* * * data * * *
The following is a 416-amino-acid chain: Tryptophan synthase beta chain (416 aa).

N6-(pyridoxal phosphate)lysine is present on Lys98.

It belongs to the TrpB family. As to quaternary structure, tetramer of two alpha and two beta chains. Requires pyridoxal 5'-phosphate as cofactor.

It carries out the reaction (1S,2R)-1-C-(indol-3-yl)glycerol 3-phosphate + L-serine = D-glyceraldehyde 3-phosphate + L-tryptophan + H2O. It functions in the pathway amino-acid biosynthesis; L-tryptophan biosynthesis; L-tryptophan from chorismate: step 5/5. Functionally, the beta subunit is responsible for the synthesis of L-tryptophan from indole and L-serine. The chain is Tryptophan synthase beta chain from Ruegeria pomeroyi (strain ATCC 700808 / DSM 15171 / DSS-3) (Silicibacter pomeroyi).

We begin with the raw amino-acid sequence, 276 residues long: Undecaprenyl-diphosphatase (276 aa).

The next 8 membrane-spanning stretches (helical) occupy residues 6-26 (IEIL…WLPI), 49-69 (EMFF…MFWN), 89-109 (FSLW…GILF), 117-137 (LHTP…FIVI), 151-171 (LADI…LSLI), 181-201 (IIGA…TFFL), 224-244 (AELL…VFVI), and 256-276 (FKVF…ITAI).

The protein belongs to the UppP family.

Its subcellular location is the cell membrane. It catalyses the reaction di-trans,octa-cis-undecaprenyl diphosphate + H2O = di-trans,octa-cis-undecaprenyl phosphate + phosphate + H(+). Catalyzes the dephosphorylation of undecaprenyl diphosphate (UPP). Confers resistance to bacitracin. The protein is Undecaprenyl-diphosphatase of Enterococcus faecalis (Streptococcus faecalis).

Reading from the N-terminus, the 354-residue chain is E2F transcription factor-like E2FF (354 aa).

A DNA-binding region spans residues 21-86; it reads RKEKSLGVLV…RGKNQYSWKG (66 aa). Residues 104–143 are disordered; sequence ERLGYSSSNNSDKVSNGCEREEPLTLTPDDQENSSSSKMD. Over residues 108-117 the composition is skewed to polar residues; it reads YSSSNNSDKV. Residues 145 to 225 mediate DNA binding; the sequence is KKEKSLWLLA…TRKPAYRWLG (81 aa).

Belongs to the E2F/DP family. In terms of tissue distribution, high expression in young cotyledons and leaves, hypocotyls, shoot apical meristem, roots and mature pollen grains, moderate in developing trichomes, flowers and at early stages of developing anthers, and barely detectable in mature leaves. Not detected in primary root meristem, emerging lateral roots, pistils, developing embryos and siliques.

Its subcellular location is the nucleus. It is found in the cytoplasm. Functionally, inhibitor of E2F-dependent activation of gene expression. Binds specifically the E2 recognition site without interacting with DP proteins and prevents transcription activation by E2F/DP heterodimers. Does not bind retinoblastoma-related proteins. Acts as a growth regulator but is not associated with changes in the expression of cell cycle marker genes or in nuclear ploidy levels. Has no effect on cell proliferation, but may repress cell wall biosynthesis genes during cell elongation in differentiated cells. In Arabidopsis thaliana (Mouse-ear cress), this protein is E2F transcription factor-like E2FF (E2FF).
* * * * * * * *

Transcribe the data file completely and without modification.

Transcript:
The following is a 416-amino-acid chain: Tryptophan synthase beta chain (416 aa).

N6-(pyridoxal phosphate)lysine is present on Lys98.

It belongs to the TrpB family. As to quaternary structure, tetramer of two alpha and two beta chains. Requires pyridoxal 5'-phosphate as cofactor.

It carries out the reaction (1S,2R)-1-C-(indol-3-yl)glycerol 3-phosphate + L-serine = D-glyceraldehyde 3-phosphate + L-tryptophan + H2O. It functions in the pathway amino-acid biosynthesis; L-tryptophan biosynthesis; L-tryptophan from chorismate: step 5/5. Functionally, the beta subunit is responsible for the synthesis of L-tryptophan from indole and L-serine. The chain is Tryptophan synthase beta chain from Ruegeria pomeroyi (strain ATCC 700808 / DSM 15171 / DSS-3) (Silicibacter pomeroyi).

We begin with the raw amino-acid sequence, 276 residues long: Undecaprenyl-diphosphatase (276 aa).

The next 8 membrane-spanning stretches (helical) occupy residues 6-26 (IEIL…WLPI), 49-69 (EMFF…MFWN), 89-109 (FSLW…GILF), 117-137 (LHTP…FIVI), 151-171 (LADI…LSLI), 181-201 (IIGA…TFFL), 224-244 (AELL…VFVI), and 256-276 (FKVF…ITAI).

The protein belongs to the UppP family.

Its subcellular location is the cell membrane. It catalyses the reaction di-trans,octa-cis-undecaprenyl diphosphate + H2O = di-trans,octa-cis-undecaprenyl phosphate + phosphate + H(+). Catalyzes the dephosphorylation of undecaprenyl diphosphate (UPP). Confers resistance to bacitracin. The protein is Undecaprenyl-diphosphatase of Enterococcus faecalis (Streptococcus faecalis).

Reading from the N-terminus, the 354-residue chain is E2F transcription factor-like E2FF (354 aa).

A DNA-binding region spans residues 21-86; it reads RKEKSLGVLV…RGKNQYSWKG (66 aa). Residues 104–143 are disordered; sequence ERLGYSSSNNSDKVSNGCEREEPLTLTPDDQENSSSSKMD. Over residues 108-117 the composition is skewed to polar residues; it reads YSSSNNSDKV. Residues 145 to 225 mediate DNA binding; the sequence is KKEKSLWLLA…TRKPAYRWLG (81 aa).

Belongs to the E2F/DP family. In terms of tissue distribution, high expression in young cotyledons and leaves, hypocotyls, shoot apical meristem, roots and mature pollen grains, moderate in developing trichomes, flowers and at early stages of developing anthers, and barely detectable in mature leaves. Not detected in primary root meristem, emerging lateral roots, pistils, developing embryos and siliques.

Its subcellular location is the nucleus. It is found in the cytoplasm. Functionally, inhibitor of E2F-dependent activation of gene expression. Binds specifically the E2 recognition site without interacting with DP proteins and prevents transcription activation by E2F/DP heterodimers. Does not bind retinoblastoma-related proteins. Acts as a growth regulator but is not associated with changes in the expression of cell cycle marker genes or in nuclear ploidy levels. Has no effect on cell proliferation, but may repress cell wall biosynthesis genes during cell elongation in differentiated cells. In Arabidopsis thaliana (Mouse-ear cress), this protein is E2F transcription factor-like E2FF (E2FF).